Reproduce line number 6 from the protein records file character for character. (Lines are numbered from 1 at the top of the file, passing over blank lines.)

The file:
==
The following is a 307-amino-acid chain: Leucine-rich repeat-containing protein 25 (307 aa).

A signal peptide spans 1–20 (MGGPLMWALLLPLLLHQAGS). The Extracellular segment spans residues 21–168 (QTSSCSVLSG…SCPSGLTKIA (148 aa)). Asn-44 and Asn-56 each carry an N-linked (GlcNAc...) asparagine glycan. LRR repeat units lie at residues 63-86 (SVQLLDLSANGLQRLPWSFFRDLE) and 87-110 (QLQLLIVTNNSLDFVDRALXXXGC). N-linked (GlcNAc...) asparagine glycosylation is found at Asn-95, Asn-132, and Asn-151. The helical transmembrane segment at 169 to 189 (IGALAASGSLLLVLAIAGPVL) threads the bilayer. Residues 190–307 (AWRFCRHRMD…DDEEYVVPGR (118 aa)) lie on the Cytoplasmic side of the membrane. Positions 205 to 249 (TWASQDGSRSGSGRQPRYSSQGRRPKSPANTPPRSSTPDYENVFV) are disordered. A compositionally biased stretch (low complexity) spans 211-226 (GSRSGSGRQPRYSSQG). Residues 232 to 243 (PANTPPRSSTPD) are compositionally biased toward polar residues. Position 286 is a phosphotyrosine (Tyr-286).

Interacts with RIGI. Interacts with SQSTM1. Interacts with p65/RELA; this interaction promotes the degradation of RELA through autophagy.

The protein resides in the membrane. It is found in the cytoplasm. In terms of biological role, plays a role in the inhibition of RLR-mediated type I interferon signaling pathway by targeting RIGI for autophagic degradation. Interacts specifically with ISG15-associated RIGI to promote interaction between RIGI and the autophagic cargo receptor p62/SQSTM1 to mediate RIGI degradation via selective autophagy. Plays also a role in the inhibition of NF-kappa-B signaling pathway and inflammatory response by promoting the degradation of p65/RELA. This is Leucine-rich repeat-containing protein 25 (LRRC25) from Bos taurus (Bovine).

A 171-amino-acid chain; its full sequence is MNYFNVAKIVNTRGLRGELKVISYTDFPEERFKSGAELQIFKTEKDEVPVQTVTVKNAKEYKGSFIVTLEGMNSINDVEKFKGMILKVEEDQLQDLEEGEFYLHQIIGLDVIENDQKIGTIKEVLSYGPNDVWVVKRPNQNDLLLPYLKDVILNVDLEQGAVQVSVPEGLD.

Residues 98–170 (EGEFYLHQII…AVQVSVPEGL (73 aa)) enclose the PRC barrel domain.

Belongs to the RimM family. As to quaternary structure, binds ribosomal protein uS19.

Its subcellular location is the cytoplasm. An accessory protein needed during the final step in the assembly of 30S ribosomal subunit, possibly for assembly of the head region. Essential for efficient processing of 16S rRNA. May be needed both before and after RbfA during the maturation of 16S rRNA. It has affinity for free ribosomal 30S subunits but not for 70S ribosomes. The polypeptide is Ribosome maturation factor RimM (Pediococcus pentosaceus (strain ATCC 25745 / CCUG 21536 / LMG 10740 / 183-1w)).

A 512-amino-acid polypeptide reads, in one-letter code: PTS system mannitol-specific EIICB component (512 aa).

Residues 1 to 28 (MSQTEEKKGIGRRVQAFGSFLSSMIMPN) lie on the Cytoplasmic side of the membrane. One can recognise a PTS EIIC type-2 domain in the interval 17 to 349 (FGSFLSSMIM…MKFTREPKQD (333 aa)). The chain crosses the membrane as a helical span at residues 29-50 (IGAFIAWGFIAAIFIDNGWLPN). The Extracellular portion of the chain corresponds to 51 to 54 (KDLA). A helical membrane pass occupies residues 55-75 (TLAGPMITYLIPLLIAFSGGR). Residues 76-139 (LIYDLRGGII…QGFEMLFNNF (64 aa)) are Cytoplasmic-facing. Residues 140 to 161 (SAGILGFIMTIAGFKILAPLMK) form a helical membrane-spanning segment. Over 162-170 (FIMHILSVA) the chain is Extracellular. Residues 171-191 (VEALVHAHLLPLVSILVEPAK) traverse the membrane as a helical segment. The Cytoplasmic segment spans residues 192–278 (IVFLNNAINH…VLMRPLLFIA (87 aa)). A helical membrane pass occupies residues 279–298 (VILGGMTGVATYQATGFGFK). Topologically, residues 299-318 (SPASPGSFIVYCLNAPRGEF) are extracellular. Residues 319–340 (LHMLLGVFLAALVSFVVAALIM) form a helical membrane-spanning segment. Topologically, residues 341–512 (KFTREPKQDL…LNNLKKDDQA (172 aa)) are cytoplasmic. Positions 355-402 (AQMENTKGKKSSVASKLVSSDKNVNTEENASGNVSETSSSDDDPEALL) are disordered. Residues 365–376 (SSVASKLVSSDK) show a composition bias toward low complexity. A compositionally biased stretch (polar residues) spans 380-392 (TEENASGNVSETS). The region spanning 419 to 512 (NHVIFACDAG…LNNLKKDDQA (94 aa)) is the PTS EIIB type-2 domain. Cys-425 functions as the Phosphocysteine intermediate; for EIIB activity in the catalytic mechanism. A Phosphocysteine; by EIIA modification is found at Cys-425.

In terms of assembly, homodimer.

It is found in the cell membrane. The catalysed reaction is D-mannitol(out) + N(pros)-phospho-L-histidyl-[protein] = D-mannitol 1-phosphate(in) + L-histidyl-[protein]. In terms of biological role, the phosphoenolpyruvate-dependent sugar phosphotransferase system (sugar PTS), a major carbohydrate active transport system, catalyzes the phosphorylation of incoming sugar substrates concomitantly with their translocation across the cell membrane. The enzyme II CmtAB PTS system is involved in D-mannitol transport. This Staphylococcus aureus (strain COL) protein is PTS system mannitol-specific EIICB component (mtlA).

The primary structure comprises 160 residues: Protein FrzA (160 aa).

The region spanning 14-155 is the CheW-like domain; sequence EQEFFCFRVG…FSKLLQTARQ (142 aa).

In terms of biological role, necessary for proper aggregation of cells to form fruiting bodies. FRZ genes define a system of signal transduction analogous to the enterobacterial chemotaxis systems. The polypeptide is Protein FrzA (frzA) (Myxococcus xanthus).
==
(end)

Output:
Residues 98–170 (EGEFYLHQII…AVQVSVPEGL (73 aa)) enclose the PRC barrel domain.